Hip, Hip, Hooray

Blessings falling from heaven – 3 inches of rain.  Relief from heat and scorching sun.

This pot of Moon Flower or Jimsomweed (Datura stramonium) sits under a Chinese Pistache tree, so it’s shady most of the day.  It just keeps blooming and blooming.

One of the best things about Moon Flowers is that they produce hard seed pods with a generous amount of seeds.  If they drop off where another plant is desired, just leave them there.  Then gather the remaining pods, but watch out for the sharp points on them.

I usually put them in a uncovered container and take them inside for the winter.  Then in the spring, the pods will start to disintegrate.  Using a knife, the seeds can be scraped out.  Plant some seeds and have instant pass-a-long plants or just share the seeds.

Texas Purple Sage or Texas Ranger Sage (Leucophyllum freutescens) only blooms after rains.  This shrub is native to northern Mexico, New Mexico and the Chihuahuan Desert of Texas.

The pale colored flowers only last a few days, so the beauty is shortlived.

Most roses don’t bloom during really hot weather.  Belinda’s Dream blooms off and on from early spring until the first frost.  It doesn’t bloom heavily during the hottest days but is one of the hardiest rose bushes for our area.

Texas Kidneywood (Eysenhardtia texana) is a native that isn’t showy until it blooms at the end of the summer.  Most of the time, it doesn’t look like much.  That’s why it’s at the back of the yard.

Then it rains and voila:  flowers and bees.

It’s flowers are fragrant and draw lots of bees.

Tropical Hibiscus may not seem worth the trouble in the center of Texas, since it has to be taken inside during the winter.  The flowers on the previous one I had were prettier than this one.  But it had been in the pot for about 14 years and was root bound.  I think I found the other one in San Angelo.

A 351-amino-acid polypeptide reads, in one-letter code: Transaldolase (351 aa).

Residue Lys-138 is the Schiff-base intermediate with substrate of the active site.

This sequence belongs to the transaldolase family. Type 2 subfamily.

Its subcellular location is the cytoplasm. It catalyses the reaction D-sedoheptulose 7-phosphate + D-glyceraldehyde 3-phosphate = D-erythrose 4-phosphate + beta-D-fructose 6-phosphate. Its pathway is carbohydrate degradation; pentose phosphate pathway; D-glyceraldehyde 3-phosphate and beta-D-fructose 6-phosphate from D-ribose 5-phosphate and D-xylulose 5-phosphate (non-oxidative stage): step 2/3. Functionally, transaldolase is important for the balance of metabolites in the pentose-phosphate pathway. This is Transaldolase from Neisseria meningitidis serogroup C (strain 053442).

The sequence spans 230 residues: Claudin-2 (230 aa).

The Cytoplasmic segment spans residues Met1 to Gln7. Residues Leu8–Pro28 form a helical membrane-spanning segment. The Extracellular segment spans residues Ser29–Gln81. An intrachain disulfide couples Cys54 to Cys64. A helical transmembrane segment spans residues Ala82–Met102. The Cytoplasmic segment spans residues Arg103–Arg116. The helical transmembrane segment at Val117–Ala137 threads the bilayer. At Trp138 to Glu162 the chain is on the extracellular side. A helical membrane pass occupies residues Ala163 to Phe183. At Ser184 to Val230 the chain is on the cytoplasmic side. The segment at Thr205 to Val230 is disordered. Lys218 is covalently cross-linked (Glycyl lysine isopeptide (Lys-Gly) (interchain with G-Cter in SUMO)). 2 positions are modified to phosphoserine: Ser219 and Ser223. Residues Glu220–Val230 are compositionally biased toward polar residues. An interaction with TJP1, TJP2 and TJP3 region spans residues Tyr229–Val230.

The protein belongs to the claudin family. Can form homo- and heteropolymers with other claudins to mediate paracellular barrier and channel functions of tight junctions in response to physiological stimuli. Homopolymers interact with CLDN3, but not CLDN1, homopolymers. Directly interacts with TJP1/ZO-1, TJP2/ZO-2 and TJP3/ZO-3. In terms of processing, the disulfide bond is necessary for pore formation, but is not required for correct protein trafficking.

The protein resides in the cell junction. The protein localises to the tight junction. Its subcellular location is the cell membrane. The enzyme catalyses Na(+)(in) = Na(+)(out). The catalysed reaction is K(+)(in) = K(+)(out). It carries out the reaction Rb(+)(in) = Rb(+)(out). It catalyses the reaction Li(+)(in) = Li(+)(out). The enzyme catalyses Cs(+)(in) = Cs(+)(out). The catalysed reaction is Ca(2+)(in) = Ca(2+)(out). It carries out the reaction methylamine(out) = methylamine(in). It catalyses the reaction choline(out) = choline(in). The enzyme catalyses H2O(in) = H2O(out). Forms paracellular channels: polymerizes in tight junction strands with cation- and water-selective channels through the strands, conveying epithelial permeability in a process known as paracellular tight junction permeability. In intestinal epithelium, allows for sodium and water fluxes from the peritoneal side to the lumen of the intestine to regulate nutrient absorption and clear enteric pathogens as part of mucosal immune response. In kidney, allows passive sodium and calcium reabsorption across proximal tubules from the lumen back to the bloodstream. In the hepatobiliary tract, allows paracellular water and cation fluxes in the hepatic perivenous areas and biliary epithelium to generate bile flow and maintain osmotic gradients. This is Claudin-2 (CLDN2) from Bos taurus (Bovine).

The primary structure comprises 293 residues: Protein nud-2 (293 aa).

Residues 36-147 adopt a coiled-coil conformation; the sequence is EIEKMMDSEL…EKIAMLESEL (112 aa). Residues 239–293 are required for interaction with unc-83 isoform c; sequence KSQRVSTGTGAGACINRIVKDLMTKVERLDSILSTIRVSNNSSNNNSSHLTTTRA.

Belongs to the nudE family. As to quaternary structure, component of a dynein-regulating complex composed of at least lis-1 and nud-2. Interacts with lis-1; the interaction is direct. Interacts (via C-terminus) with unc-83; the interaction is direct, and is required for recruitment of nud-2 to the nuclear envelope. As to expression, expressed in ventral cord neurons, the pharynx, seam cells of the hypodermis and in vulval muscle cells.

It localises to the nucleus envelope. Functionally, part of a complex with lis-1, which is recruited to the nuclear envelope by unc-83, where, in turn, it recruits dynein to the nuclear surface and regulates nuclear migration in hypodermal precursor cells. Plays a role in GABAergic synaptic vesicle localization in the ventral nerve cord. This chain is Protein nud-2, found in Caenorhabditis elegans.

Old fashioned Geraniums were purchased at a local club plant sale 13 years ago.  They had come from someone’s grandmother in East Texas.  Each fall, I cut off some branches and root them so I’ll have some plants the following spring.

Autumn is coming – a great time to plant.

“If you are going anywhere in life, you have to read a lot of books.”  Roald Dahl

Pink Hues

Summertime’s heat and strong sun has taken a toll on plants.  It’s hard to keep everything watered.

However, these climbing rose bushes are hardy.

This one with pale pink flowers is an old fashioned or antique rose.

Crinums are some hardy bulbs.  They thrive in the southern part of the US.

Ellen Bosanquet Crinum Lilies grow from large bulbs that multiply freely.  Their deep, rich color is spectacular.  No care needed.  Just a little water, but bulbs have survived for years in abandoned home sites.

Perennial Dianthus ‘Raspberry Surprise’ is a joy to see each spring.  They also bloom all summer but do better in partial shade.

Even though this is a Texas Purple Sage, the flowers look more pink than purple to me.  It’s also called Texas Barometer Bush and Texas Silverleaf (Leucophyllum frutescens).  Some bushes do have a true purple color flower.

This sage can survive dry desert conditions, but It only blooms after a rain shower.  We had a quick one a few weeks ago.

When plants come up that I don’t recognize, it’s a mystery.  Maybe it’s my memory, but sometimes I’m sure that I did not plant that particular plant.

For instance, this flower growing close to the ground.  For weeks, I watched the deep dark purple foliage trying to guess what it was.  Then, voila, one morning this gorgeous flower appeared.

Certainly, it was a nice surprise but I like to put a name with a plant.  It certainly looks like a Rose Mallow.  An internet search makes me think that it’s a Hibiscus ‘Dark Mystery’ rose mallow.

Another surprise in this same flowerbed.  To the left are leaves from a Amaryllis.  At first I thought that’s what this was, but it’s definitely too hot for that, and there’s no foliage.